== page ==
Written by Karen George, Trustee, Thyroid Trust
In January I attended the second meeting of NICE (the National Institute for Health and Care Excellence)'s new Voluntary & Community Sector Forum on behalf of the Thyroid Trust. I was eager to hear what progress had been made since the first meeting in October of last year.
Once again the session was lead by NICE’s CEO, Sam Roberts, supported by several NICE staff including Victoria Thomas, head of the Public Involvement team. This time there seemed to be even more charities and patient organisations on the call - showing just how important this type of engagement is.
Feedback from the first meeting showed that what the group wants from NICE is:
Internally NICE has been looking at what transformational change needs to happen within the organisation to facilitate this, and so far have identified the following areas:
Sam Roberts, the CEO, acknowledged that a major cultural change was needed within NICE. One major change that has already been implemented is the appointment of a new Chief Medical Officer (CMO) at NICE - Jonathan Benger, who was previously chief medical officer at NHS Digital. NICE is moving towards arranging its guidelines around ‘big disease areas’ and the CMO’s role will incorporate horizon-scanning and identifying the priority framework for NICE.
The meeting moved on to discuss the scoping of NICE guidelines and what is meant by ‘big disease areas’. NICE uses the ‘Global Burden of Disease’ and looks at quality of life measures in identifying them. However, these have been the same for the past 20 years - e.g diabetes, respiratory, cancer, maternity - and I couldn’t help thinking that perhaps it was time for a review, particularly given the prevalence of auto-immune diseases, the links to other serious illness and their impact on quality of life. A new tool for quantifying health inequality is being developed and will be available via a health inequalities web page.
Following a presentation on the transformation of NICE Guidelines, there was a extensive Q&A session, during which someone asked how NICE decide to review their Guidelines. I was interested to hear that if a patient community feels a particular guideline needs to be reviewed, or it isn’t being applied as it should, they can request a ‘surveillance review’ to initiate the process.
There was acknowledgement from NICE that responding to guideline development can be a big burden for patient organisations, particularly smaller ones, and they suggested that a commercial conversation needs to take place around the value of charity time to ensure that the level of resource is properly recognised. There also needs to be a pro-rata approach so that smaller patient organisations aren’t expected to contribute in the same way as the larger ones who have more resource available to them.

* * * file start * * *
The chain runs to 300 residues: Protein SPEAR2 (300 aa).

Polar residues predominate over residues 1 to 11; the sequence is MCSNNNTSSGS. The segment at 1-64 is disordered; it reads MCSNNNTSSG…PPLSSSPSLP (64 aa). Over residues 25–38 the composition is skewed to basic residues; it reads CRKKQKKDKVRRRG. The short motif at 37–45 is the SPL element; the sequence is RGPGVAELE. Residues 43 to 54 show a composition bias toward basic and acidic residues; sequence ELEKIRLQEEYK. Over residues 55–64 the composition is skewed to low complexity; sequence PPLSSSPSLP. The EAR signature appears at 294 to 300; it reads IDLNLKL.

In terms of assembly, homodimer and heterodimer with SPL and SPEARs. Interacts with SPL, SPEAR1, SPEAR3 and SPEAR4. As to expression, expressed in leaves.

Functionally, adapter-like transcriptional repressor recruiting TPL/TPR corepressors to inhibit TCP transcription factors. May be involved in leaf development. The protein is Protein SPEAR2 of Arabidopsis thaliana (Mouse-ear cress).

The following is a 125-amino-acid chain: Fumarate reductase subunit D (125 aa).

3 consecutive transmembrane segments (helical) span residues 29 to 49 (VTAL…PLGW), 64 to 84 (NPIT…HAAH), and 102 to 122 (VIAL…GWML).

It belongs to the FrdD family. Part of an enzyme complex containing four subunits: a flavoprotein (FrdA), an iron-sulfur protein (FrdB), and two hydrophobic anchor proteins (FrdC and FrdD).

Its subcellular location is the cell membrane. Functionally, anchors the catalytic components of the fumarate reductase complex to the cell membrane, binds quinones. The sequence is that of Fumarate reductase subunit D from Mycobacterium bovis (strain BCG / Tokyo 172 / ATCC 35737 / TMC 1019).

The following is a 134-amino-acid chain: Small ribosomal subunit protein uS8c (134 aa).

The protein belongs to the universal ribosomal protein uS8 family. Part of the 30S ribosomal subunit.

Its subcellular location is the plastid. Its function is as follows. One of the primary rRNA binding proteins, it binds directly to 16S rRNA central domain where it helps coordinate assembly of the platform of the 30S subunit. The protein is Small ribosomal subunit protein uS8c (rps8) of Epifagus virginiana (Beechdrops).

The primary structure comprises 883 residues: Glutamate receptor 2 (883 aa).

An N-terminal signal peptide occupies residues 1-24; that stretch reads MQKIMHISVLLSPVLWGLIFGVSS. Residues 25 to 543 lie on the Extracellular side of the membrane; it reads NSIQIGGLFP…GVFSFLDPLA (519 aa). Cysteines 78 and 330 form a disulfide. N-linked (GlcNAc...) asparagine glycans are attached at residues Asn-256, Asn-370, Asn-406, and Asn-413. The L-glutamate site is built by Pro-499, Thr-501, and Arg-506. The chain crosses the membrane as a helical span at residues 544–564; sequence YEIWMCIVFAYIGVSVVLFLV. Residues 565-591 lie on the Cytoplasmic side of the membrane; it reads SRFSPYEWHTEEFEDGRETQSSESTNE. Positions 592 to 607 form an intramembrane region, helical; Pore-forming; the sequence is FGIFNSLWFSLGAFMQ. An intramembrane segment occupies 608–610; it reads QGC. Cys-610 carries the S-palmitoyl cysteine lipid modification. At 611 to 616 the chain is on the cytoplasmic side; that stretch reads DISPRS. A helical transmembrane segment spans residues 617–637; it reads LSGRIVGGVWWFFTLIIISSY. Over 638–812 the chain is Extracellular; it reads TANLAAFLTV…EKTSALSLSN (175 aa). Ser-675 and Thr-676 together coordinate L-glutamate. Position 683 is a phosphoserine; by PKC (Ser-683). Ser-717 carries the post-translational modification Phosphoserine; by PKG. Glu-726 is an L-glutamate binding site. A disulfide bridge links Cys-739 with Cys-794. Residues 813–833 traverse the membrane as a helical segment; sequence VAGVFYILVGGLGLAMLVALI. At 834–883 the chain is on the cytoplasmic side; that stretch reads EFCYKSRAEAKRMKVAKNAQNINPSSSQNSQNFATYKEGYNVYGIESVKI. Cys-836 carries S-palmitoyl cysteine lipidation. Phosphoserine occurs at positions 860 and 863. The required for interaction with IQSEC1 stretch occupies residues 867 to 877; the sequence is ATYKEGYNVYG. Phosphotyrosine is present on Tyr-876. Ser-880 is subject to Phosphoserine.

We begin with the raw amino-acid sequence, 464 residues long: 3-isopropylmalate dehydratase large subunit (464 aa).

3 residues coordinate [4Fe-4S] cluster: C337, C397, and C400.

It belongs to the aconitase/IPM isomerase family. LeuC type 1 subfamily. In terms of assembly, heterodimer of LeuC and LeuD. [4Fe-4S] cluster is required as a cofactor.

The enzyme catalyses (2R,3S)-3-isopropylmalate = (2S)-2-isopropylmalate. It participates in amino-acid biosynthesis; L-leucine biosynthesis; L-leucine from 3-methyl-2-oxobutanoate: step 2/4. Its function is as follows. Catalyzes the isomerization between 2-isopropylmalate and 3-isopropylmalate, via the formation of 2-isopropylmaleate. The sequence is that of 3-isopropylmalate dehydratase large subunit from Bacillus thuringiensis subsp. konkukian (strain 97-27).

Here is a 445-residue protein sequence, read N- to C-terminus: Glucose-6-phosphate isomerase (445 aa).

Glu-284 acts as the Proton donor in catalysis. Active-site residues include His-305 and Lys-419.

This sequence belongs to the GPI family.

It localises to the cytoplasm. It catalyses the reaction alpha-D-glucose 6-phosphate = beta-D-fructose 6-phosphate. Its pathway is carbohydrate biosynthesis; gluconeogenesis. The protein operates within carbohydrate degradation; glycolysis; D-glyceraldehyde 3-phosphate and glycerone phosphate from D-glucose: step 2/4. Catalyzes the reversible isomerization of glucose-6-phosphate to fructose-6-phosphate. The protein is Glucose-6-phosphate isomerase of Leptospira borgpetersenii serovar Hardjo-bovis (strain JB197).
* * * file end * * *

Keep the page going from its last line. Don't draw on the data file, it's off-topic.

NICE are reviewing their criteria for prioritisation and looking at where they can have the biggest impact, so considering issues such as burden of care, QoL and resource impact. Women’s health has been identified as a key area to focus on.
To increase effectiveness and efficiency, NICE want to be able to use comments received on one piece of guidance on a different guideline - at present their processes don’t allow this which creates an additional burden for those providing the feedback and for NICE staff.
In addition NICE are considering moving towards the production of smaller, more targeted updates in future to avoid having to undertake a full review or re-write of an entire guideline.
One of NICE’s primary objectives is to move towards a Shared Decision Making approach where patients, and patient organisations, are as involved as possible, so moving away from a “What’s the matter with you?” approach towards “What matters to you?”.
As part of the move to engage more effectively with patent organisations NICE are keen for their staff to attend meetings of patient groups or volunteer for them. I was quick to put in a bid for someone from NICE to attend one of the Thyroid Trust’s Board meetings or spend some time volunteering with us - watch this space!
Next meeting - Tuesday 18 April 2023.
In September 2022 the Thyroid Trust were invited to attend a new Voluntary and Community Sector (VCS) Forum being established by NICE (the National Institute for Health and Care Excellence). The inaugural meeting took place on 19th October and Trustee, Karen George, attended on behalf of the Thyroid Trust.
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